Madonna has been handed a defeat by the legal system, with a judge shooting down a lawsuit she filed over the auctioning of several items, including correspondence between the “Material Girl” singer and her former boyfriend, deceased rapper Tupac Shakur.
In a decision filed Monday, a judge cited the statute of limitations, as well as a settlement agreement Madonna entered into.
“Like a Virgin” singer Madonna filed suit against her former associate Darlene Lutz, Gotta Have It! Collectibles and others, maintaining that the items were wrongfully taken from her.
“This is an action for conversion and related causes of action arising out of Defendants’ wrongful taking of Plaintiff’s property, valuable memorabilia and highly personal items that Plaintiff’s former friend and art consultant, Darlene Lutz, and/or one or more John Doe Defendants consigned for sale at auction to GHI and/or GHRR.com-despite the fact that the memorabilia is not Defendant Lutz’s or any of the John Doe Defendants’ to sell,” the singer’s lawsuit read.
However, judge Gerald Lebovits saw things differently in his decision.
“Even if the statute of limitations does not bar plaintiff’s conversion claims, the 2004 settlement agreement bars this action against defendant Lutz,” the decision reads.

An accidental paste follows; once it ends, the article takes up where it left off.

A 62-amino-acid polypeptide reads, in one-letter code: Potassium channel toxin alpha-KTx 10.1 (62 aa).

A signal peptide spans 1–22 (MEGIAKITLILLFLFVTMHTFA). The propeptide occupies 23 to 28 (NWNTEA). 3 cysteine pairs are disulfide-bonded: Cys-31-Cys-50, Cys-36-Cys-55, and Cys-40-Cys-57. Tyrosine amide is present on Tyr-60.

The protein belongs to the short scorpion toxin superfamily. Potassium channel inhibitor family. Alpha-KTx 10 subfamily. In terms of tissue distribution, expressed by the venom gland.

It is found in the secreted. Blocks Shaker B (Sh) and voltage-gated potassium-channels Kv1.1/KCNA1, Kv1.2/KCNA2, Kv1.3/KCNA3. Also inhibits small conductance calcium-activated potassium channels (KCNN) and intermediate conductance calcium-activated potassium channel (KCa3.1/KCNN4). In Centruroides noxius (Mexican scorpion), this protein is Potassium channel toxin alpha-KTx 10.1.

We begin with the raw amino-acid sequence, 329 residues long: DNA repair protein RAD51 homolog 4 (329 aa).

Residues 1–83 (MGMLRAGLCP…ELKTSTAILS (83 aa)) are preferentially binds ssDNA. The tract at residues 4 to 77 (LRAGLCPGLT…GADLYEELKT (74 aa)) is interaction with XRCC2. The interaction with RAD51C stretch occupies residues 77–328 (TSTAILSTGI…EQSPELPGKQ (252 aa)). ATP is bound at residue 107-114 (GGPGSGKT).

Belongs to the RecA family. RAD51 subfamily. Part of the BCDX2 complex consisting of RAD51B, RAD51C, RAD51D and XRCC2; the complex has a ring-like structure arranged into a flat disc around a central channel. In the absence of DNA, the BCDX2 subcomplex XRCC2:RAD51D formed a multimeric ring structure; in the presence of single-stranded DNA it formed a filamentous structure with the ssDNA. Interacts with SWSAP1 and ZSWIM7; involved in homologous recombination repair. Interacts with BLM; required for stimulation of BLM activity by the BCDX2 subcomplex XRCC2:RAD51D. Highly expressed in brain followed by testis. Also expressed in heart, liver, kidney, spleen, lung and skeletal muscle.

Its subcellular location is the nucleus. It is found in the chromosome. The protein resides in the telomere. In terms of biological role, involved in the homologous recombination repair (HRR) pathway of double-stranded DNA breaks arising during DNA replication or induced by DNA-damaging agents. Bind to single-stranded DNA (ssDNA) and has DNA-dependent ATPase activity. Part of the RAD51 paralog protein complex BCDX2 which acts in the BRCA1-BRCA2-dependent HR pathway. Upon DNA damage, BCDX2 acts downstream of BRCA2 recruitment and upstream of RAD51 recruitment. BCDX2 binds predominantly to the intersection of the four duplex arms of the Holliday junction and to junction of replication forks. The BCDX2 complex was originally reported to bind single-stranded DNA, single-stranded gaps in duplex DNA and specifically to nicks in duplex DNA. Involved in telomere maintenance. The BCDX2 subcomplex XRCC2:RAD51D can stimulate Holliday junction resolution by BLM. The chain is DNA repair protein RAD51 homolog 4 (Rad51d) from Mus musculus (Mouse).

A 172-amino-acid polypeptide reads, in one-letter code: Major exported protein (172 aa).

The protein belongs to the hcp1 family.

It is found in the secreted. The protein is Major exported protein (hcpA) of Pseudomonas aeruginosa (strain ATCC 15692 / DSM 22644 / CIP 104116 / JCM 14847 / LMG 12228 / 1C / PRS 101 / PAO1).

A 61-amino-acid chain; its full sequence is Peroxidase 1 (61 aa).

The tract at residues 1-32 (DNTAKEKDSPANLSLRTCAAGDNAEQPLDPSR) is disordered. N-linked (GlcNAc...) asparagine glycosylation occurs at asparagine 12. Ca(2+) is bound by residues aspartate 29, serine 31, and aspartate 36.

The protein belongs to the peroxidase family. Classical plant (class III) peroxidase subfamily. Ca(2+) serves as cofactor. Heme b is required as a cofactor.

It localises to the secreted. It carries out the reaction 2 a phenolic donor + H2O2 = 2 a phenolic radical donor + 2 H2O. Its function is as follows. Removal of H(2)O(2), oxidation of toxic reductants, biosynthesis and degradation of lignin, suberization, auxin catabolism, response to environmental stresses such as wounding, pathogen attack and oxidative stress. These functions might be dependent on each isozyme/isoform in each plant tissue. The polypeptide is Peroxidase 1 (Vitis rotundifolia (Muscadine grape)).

“The release language indicates the end of any relationship between the parties, including the broad waiver for any claims then ‘unknown and unsuspected,'” the decision continues. “Plaintiff new that throughout her relationship with Lutz, Lutz was in possession of various pieces of plaintiff’s personal property … Yet before this action began plaintiff did not make any demand for the return of her possessions.”
“Plaintiff could have narrowed the scope of the settlement and broad waiver, but she did not do so. This action falls under the broad scope of the agreement’s waiver of claims. Thus, this court grants defendant’s motion to dismiss the complaint and denies plaintiff’s motion for injunctive relief,” Judge Lebovits continued.
“Accordingly, it is ORDERED that plaintiff’s motion for preliminary and permanent injunction … is denied,” the papers add.
Pamela Chelin contributed to this report.
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